Clark: City’s notable sights often in jaundiced eye of beholder
Maestro, a drum roll, please.
It’s time to announce the winners of my first “Tour Guide in My Town” contest.
A few weeks ago I asked readers to come up with their favorite offbeat destinations if they were conducting a tour of this Lilac Blunderland we call home.
The idea was loosely based on the “Tourist in Your Town” promotion that was going on a couple weeks ago.
I never heard how that went. But the response to my contest was overwhelming, perhaps because of the coveted prizes.
As promised, today’s winners will receive several goodies, including a “Singing the News” CD featuring all 14 of the parody songs I’ve recorded over the past 10 years.
So let’s get touring.
• Dave Adams made me cringe with his “Excited Delirium Tour,” which focused on moments that weren’t exactly golden for local law enforcement.
But a couple of your destinations were too dark and painful for purposes of a tourism spoof.
That said, however, two of Adams’ whistle-stops made me laugh.
One was a visit to that Airway Heights espresso joint where a certain sheriff’s detective named Joseph “Cuppa Joe” Mastel exposed his man parts to a shocked barista.
After that it’s on to the Shonto Pete Stroll through historic Peaceful Valley.
Stroll, nothing. What Adams has in mind is more like a crazy re-enactment.
Visitors will run “in utter terror as drunken off-duty police chase you through the streets wildly firing their weapons at you in the mistaken belief that you tried to steal their vehicle from (outside) a local watering hole.”
Dave is obviously a twisted soul.
But he does know his Spokane cop lore.
• According to Walt Lindgren, no visit to the Spokane area would be complete without a bike ride through …
“Infamous gravel streets, dirt roads and ungraded city hog wallows that keep riders ‘close to nature, close to perfect’ with flat tires, road rash, choking dust, and deep ruts.”
Don’t hold back, Walt. Tell us what you really think.
• Brian Cristoferson took a detour from the sarcastic approach. He instead proposed a tour that, I’m betting, would be wildly popular as well as a boon for AA membership.
“How about supporting all the local breweries,” wrote Cristoferson, “by sampling every one of their handcrafted elixirs?”
The tour, he added, could also include collecting a pint glass at every stop along with the autograph of each brewmaster.
“Now, that’s a staycation,” he wrote.
Or a lost weekend.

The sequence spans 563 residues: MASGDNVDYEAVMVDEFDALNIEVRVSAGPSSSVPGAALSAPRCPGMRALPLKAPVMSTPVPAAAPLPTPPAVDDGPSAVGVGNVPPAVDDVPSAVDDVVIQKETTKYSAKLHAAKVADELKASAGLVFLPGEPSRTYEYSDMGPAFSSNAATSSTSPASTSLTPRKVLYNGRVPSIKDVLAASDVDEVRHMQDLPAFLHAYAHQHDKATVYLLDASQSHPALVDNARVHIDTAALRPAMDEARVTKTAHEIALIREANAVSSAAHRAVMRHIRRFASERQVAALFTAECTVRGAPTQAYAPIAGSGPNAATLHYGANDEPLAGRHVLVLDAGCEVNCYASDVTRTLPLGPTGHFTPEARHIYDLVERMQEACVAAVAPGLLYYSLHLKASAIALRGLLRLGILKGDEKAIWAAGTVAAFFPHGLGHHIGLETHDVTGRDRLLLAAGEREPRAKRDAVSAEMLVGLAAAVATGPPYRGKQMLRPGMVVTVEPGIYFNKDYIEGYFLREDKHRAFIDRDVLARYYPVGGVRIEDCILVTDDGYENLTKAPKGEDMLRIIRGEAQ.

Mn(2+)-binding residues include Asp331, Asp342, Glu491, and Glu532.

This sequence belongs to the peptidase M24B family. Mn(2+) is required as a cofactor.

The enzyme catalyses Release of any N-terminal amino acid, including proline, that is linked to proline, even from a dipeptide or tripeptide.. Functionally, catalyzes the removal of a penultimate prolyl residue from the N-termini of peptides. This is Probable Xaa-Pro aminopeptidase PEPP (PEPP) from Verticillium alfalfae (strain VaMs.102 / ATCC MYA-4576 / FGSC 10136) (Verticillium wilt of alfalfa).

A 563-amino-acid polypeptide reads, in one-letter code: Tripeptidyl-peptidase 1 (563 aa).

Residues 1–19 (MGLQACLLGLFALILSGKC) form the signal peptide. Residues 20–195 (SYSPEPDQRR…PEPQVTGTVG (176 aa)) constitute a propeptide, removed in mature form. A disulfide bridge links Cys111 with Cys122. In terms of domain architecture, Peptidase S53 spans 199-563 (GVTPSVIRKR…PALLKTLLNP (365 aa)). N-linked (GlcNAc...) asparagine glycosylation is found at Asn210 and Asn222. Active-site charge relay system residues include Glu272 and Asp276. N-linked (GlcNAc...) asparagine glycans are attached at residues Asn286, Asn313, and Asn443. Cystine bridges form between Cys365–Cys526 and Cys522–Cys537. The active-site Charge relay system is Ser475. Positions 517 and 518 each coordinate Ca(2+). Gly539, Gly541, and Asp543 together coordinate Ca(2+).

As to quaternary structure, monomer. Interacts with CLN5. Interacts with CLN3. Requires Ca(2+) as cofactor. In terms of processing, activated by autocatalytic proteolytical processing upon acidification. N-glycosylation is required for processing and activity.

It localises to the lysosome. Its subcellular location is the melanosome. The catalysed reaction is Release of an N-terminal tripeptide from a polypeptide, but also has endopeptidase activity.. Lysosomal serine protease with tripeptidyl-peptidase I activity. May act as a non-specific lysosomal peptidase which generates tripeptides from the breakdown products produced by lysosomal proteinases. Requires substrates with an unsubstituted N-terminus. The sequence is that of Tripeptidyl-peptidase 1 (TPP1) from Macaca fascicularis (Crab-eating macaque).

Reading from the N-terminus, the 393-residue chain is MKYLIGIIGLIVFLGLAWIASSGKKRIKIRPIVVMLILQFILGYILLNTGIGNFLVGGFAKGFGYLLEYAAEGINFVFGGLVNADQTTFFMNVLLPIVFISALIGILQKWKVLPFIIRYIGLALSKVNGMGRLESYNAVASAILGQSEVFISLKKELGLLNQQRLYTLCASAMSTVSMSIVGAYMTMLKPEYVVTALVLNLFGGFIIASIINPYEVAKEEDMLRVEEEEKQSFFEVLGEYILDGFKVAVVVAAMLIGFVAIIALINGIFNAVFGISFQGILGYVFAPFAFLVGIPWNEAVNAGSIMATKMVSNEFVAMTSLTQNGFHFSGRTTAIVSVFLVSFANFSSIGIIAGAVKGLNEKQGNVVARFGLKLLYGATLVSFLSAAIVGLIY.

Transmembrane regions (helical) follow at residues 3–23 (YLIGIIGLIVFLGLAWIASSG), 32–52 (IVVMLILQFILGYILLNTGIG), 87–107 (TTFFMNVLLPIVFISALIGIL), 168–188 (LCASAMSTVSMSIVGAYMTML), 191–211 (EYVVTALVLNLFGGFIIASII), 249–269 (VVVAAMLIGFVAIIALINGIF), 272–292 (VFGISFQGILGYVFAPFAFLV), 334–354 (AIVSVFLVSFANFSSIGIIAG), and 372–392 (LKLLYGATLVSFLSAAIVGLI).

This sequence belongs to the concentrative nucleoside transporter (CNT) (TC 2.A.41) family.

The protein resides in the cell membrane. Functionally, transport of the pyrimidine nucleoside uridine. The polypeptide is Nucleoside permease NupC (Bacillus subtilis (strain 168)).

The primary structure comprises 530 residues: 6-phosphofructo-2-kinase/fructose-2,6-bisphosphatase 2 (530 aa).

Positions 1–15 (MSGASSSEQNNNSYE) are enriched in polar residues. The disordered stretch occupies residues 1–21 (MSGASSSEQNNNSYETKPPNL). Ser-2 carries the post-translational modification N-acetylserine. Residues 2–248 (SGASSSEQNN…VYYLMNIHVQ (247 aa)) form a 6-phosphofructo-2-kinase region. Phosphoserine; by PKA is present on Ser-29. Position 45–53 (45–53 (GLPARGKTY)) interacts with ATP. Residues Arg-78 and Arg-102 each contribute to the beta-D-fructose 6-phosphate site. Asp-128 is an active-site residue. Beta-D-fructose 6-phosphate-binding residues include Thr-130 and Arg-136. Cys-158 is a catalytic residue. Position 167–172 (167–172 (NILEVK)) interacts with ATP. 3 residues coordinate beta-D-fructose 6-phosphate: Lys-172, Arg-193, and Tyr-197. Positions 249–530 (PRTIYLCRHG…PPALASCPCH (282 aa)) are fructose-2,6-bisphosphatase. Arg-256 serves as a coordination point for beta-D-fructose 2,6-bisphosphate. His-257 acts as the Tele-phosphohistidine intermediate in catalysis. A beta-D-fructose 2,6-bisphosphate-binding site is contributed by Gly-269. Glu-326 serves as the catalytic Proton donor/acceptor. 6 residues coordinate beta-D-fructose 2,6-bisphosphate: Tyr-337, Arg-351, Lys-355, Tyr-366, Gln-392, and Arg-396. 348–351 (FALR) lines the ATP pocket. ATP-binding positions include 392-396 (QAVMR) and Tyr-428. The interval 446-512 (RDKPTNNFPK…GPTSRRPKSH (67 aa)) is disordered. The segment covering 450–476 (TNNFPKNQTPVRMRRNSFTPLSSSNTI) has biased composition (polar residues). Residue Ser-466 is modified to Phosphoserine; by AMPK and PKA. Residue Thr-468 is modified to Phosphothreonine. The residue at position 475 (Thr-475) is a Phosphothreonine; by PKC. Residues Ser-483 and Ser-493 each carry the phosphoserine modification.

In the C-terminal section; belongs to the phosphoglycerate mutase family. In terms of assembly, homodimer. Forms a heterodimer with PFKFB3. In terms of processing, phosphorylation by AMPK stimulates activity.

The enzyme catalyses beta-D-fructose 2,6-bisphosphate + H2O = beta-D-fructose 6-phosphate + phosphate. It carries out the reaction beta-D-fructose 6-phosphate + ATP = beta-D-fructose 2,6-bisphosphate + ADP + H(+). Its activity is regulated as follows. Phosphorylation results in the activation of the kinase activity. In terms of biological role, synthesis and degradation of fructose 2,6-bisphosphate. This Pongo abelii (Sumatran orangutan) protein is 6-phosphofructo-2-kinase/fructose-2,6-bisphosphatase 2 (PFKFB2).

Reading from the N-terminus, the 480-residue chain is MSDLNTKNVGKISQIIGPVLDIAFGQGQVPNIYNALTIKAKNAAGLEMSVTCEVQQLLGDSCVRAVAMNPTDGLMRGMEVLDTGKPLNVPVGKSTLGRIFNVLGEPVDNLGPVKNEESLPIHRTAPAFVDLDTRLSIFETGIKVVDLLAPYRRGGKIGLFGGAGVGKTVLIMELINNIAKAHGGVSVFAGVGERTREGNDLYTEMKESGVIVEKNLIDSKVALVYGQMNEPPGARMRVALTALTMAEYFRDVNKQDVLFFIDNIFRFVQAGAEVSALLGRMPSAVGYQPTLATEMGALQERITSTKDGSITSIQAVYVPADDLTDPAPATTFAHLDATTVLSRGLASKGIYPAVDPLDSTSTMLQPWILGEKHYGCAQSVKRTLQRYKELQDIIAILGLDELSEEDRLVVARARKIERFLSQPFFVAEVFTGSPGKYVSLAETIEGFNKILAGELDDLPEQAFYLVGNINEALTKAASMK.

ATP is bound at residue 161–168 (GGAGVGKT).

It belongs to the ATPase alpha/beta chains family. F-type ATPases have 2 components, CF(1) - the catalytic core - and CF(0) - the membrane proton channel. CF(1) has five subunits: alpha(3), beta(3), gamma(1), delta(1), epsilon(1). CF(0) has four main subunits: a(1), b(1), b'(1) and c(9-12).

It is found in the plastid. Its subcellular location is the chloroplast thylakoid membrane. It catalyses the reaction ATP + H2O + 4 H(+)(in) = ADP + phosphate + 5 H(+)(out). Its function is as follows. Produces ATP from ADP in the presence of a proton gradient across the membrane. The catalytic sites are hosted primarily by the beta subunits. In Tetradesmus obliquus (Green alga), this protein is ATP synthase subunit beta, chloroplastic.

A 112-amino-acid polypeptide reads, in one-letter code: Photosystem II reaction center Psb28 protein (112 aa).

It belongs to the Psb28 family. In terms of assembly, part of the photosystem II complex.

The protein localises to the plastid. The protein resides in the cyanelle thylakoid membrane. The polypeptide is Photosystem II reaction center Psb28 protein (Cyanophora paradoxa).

• Like Walt, Pam Steele had transportation in mind.
“How about a heart-stopping joy ride going to and from the South Hill on Hatch Road?” she wrote.
“Nothing beats an oncoming car going 50 on your side of the road because of trying to miss the divots. Ye-Ha!”
Note to city’s street department: I think Walt and Pam are trying to tell you something.
• Steve Hintyesz put a lot of thought into his Downtown Chain Link Fence Walking Tour.
We begin at what Hintyesz called the “overpriced parking lot at Spokane Falls Blvd. and Stevens” and move on to Main Avenue and Stevens Street.
That’s where more chain link “frames a dirt lot that was once a thriving business.”
Division Street and Third Avenue is next. Here we will “view another fine application of chain link fencing an open pit with the added attraction of exposed rebar.”
Since you’ll be walking a lot, it would be a good idea to tote some water. Not to mention some “spare change,” added Hintyesz, for the panhandlers who’ll be accosting you during your stroll.
• Too much gloom and doom? Dian Zahner offered an antidote with her unabashed affection for all things Spokane.
“We are from Michigan, have been here since ’89, and when easterners visit us, we proudly take them on trips around our beautiful city,” she wrote.
“Some of our ‘Must Shows’ are …
“The falls below old Washington Water Power building, Riverfront Park and all of its wonderful sculpture and site of Expo ’74, Manito Park and its flower gardens and Japanese gardens, St. John’s Cathedral with its famous organ, Gonzaga University with the Jundt Art Museum, the fabulous architecture of downtown, the Bowl and Pitcher at Riverside State park, Cliff Drive with its great view and wonderful homes and gardens.
“We also take them to Grand Coulee Dam and Dry Falls for some real patriotic imaging and history, and, finally, Steptoe Butte.
“We love it here!! It (Spokane) is the closest to our favorite Michigan city, Grand Rapids.”
Somebody call the tourism bureau.
Dian Zahner is a living, breathing advertisement for Spokane.
“We love your column and what you do for Spokane, food bank, and especially hitting the bad guys,” she added.
OK. Now she’s even got me feeling warm and squishy.
Time to come back to my senses by giving a special Dishonorable Dolt Award to Jack, whose critique of my writing included the following nuggets …
1. “Your a (six-letter expletive for homosexual).”
2. “I will make sure to spam the (bleep) out of your email account.”
3. “Again, (bleep) you.”
Jack, that really hurts.
And not because of foul language. Heck, I’ve heard from plenty of boorish bigots over the years.
No, here’s what really bothers me:
A so-called writing critic who doesn’t know “your” from “you’re.”
Now that’s offensive.
Doug Clark can be reached at (509) 459-5432 firstname.lastname@example.org.